The artists in the exhibition referenced material, virtual and enquiry-based itineraries that reflect a diversity of approaches to propulsion and apprehension of the world. Whether working with traditional media such as paper and pigment or recent media such as digitised text, their approaches produced the effect of a route, a path or way being taken.

relevant [ Yonder ]

Premise: Structure = Interaction of Elements, 2008

One of Benjamin Forster’s first experiments using computer programming to ponder ontological propositions. This system can best be described as the tracing of simple interactions onto a visual surface. There are numerous particles each assigned to be positive or negative. Each of theses particles effect the motion of its neighbours. Particles are repulsed by others of the same polarity, and attracted to their opposites, similar to magnets. Very simple interactions when traced, produce complex and varied structures.

relevant [ <09 Codeworks ]

Postulating the Accumulation of Meaning Through the Constantly Becoming Constellation of Signs. 2011

As part of this event an edition of one-hundred unique prints on tracing paper were free for visitors to take away.

House Drawings, 2010

Selection of ink drawings from a series concerned with architecture, stability and certainty. These drawings were exhibited as part of BLAZE 2010 at Canberra Contemporary Art Space.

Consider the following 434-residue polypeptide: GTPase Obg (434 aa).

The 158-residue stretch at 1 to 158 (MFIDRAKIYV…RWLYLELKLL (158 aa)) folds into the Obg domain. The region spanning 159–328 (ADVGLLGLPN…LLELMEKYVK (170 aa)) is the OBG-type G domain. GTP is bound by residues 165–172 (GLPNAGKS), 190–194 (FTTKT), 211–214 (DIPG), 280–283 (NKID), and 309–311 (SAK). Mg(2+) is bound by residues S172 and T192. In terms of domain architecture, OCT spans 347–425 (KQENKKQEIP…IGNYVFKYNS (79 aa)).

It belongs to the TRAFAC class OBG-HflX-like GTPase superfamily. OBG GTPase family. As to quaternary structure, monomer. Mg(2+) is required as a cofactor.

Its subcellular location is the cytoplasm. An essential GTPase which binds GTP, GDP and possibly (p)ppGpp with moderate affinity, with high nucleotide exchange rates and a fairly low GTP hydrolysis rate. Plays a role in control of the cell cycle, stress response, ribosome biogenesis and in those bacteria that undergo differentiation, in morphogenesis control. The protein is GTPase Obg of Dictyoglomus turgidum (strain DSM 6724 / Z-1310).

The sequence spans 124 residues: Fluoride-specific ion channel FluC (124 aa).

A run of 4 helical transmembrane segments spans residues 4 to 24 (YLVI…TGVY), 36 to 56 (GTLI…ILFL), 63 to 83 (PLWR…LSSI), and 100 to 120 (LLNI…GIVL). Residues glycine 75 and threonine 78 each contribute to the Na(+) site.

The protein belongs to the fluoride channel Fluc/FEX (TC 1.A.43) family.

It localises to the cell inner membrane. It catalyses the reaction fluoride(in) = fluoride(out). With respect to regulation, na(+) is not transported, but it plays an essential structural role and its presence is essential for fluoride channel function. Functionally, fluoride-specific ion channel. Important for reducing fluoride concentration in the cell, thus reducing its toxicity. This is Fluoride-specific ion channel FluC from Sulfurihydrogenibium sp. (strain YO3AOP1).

relevant [ 10 Drawings ]

An Invitation

This project is designed to facilitate collective ownership of cultural artefacts. This humble experiment will establish a social method for cultural preservation, acknowledging cultural production and consumption as inherently collective. Inspired by an interest in alternative models of exchange, paired with the imminent pragmatic concerns surrounding my upcoming relocation, I have devised a system of social custodianship of my artwork.

Upon entering a transitional phase of my life, I am no longer able to care for an ever-growing collection of works. I want to invite others who value my practice and work (maybe you), to enter into custodial relationships with one or multiple of my pieces. This relationship is personal and reciprocal, formalised though the signing of a legally binding custodian agreement. Custodians become caretakers responsible for the continuation and maintenance of the artwork under their care, but also are able to access and enjoy the work freely. They become part of an extended network of custodians, acknowledged as active supporters and entitled to a financial stake in the work. Ultimately this relationship is intimate and personal, encouraging dialogue and conversation about our positions within the production, consumption and preservation of culture.

The template Custodian Agreement is available here. This agreement can be used or modified by anyone interested in adopting a similar custodial structure.

Further Reading:

— Tamen, Miguel. (2001). Friends of Interpretable Objects. London, England : Harvard University Press
— Hirsch, Antonia Ed. (2012). Intangible Economies, Vancouver, Canada : Fillip Editions
— Simpson, Moira. (2007). From Treasure House to Museum… and Back. In Watson, Sheila (Ed.), Museums and their Communities. New York : Routledge
— Hyde, Lewis. (1983). The Gift: Imagination and the Erotic Life of Property, Canada: Random House


relevant [ 13 Custodians ]